From the sunny gold surroundings
Laugh the violet mountain highlands,
On the slope there clings a hamlet,
Like a bird's nest, pert and saucy.
As I clambered there, I found that
All the elders long had flown, and
All that had remained behind were
From the younger brood, still fledglings.
Pretty lads and little maidens,
Almost mummed in scarlet red, or
White wool caps; and so they played at
Honeymoon there at the market.
They'd not be disturbed while playing,
And I saw, how the belovéd
Prince of mice did kneel, pathetic,
Down before the cat-king's daughter.
Poor old prince! He soon is wedded
To the lovely. First she bickers,
Then she bites him, and she eats him;
Poor dead mouse, the game is over.
Almost all day long I lingered
With the children, and we chattered
Confidentially. They asked me
Who I was and what I wanted.
"Dearest friends" - I said -, "a land called
Germany is where I come from;
There are multitudes of bears there,
And so I became a hunter.
Oftentimes I pulled the hides from
Over many bearish ears.
In the process I myself was
Roughly tousled by some bear paws.
Yet, from all the daily tussle
With these badly licked-up° yokels
In my dear old homeland, I at
Length grew sick and tired of it.
And so I came here, in hopes to
Find myself some better hunting;
I would like to try my prowess
On the mighty Atta Troll.
He's a noble adversary,
Worthy of me. Ah! I have in
Germany seen many battles,
Where I was ashamed of winning." --
As I took my leave, around me
Danced the little creatures, and they
Danced a rondo, and they sang it:
Pert and dainty came before me,
Finally, the very youngest,
Curtsied twice, and thrice, and four times,
And with pretty voice she sang it:
"When I meet the king, then I shall
Make for him two reverences,
And if by the queen encountered,
I make reverences three.
But if I should meet the devil,
Coming toward me with his horns, I
Curtsy twice, and thrice, and four times -
So repeats the chorus, teasing,
Swirling all around my legs
With a ring-dance and a sing-song.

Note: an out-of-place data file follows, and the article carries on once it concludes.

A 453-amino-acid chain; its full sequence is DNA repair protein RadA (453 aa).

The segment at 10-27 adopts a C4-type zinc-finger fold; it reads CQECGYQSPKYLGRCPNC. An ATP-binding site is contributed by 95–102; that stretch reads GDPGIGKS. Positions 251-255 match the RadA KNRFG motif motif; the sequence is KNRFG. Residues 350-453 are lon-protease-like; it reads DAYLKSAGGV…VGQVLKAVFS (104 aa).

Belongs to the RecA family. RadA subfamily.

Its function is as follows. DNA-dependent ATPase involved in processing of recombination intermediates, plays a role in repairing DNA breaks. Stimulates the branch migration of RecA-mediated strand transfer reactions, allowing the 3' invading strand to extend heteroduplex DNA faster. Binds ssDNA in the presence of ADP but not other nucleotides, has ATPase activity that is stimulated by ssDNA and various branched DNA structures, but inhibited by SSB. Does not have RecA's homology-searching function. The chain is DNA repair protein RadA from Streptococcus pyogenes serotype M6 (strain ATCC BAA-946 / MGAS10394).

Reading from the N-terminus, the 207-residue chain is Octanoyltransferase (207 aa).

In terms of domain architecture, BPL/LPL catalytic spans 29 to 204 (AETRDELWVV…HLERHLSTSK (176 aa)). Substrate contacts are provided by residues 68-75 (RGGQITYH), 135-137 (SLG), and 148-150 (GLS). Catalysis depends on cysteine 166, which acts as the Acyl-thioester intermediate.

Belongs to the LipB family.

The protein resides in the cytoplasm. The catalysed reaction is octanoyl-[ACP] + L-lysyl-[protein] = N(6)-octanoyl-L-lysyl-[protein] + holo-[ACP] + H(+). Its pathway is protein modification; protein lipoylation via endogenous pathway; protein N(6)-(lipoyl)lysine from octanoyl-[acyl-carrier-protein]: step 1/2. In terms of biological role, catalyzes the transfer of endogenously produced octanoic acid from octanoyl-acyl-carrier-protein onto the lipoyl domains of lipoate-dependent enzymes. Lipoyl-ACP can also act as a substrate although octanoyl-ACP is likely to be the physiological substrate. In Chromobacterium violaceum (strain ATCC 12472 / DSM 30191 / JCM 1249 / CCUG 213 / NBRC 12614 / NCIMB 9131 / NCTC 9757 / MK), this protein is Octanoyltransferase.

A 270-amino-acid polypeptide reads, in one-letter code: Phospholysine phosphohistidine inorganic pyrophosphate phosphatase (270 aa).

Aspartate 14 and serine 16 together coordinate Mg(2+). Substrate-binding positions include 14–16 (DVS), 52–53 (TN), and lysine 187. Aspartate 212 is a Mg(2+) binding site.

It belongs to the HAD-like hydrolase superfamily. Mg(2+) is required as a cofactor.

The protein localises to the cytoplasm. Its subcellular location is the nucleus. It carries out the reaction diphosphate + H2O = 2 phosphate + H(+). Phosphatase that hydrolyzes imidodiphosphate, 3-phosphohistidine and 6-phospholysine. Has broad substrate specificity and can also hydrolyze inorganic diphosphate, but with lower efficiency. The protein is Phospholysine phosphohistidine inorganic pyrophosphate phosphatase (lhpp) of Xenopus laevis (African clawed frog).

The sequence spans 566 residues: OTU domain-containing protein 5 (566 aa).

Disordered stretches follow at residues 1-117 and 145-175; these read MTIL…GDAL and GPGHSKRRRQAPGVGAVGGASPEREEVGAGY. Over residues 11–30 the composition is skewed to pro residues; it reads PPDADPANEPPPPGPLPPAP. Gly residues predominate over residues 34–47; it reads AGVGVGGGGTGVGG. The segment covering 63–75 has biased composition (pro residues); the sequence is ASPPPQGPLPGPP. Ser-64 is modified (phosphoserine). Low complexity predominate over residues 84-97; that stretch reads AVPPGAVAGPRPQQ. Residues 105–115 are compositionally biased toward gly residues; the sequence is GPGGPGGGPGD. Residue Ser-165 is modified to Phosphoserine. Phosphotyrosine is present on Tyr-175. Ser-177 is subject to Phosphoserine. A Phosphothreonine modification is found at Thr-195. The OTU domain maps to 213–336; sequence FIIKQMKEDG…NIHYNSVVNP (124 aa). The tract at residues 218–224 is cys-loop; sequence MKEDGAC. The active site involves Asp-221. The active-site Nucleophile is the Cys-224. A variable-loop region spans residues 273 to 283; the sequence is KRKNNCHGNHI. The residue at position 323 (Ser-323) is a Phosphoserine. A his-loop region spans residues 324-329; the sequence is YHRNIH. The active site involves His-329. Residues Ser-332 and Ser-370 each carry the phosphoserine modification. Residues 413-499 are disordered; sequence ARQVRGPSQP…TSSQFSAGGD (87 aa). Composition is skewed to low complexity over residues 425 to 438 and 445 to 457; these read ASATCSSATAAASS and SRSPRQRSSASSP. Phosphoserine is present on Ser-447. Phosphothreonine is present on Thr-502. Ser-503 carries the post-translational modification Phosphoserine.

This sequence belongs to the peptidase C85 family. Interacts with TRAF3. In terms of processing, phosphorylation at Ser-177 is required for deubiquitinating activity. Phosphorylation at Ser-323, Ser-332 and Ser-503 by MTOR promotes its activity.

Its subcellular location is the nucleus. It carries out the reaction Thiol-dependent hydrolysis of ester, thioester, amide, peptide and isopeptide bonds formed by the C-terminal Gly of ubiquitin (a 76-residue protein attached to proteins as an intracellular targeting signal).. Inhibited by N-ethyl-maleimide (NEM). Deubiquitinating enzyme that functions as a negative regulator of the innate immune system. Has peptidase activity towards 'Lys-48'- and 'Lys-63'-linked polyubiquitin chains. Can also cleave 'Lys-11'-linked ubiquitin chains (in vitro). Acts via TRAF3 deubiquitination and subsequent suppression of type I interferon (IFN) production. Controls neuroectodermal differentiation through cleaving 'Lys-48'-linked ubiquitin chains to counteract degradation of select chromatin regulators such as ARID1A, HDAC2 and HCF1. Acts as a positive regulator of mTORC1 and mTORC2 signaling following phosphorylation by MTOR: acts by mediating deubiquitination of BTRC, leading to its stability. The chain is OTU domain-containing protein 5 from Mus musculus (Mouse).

While descending to the valley
Lovely, waning sounds pursued me,
Evermore, like birds a-twitter:
Massive blocks, gigantic boulders,
All misshapen and distorted,
Gaze at me like monstrous creatures,
Petrified, from times primeval.
Strange! How grayish clouds are sweeping
Overhead, like doppelgängers;°
They're a zany counterfeit
Of the savage fossil-figures.
In the distance speeds the torrent,
And the wind howls in the pine trees!
It's a noise, implacable and
Fatal, just like desperation.
Darksome flocks of daws are sitting
On the rotten, weather-beaten
Firs, with their lame wings a-flutter.
Next to me there goes Laskaro,
Pale and silent. I myself may
Very well resemble Madness,
With vexatious Death his escort.
Such an ugly desert region.
Lies a curse thereon? I seem to
See some blood upon the roots of
Yonder tree, that's stunted, crippled.
There's a hut it overshadows,
Halfway hidden in the earth as
If ashamed; the sorry thatched roof
Looks as if it's fearful, pleading.
This poor hut's inhabitants
Are Cagots°, the sad holdovers
Of a breed, that deep in darkness
Drags on its oppressed existence.
In the hearts of the Basque people
Rankles yet today abhorrence
For Cagots. A legacy most
Dismal, from a dismal time.
The cathedral at Bagneres°
Has a narrow grated portal,
This, as told me by the sexton,
Was the door for the Cagots.
Sternly 'twas denied to them, in
Those days, any other entrance,
And they came most furtively to
Slink into the house of God.
There upon a lowly footstool
The Cagot sat lonely, praying,
And apart from all the rest, as
If he were contaminated. -
But the consecrated candles
Of the epoch gaily flicker,
And the light doth put to flight the
Wicked and medieval shadows! -
So outside remained Laskaro,
As I stepped into the lowly
Little hut of the Cagots. I
Gave my handshake to the brother.
And I kissed as well his child, that
At the bosom of his wife was
Clinging, nursing greedily;
It was like an ailing spider.
If thou seest these mountain summits
From a distance, they are gleaming,
As bedecked with gold and purple,
Princely proud in solar brilliance.
But at close inspection, dwindles
All the splendor - as it is with
Other earthly loftiness, it
Seems the light effects deceived you.
What to you seems gold and purple,
Ah, that's merely idle snow,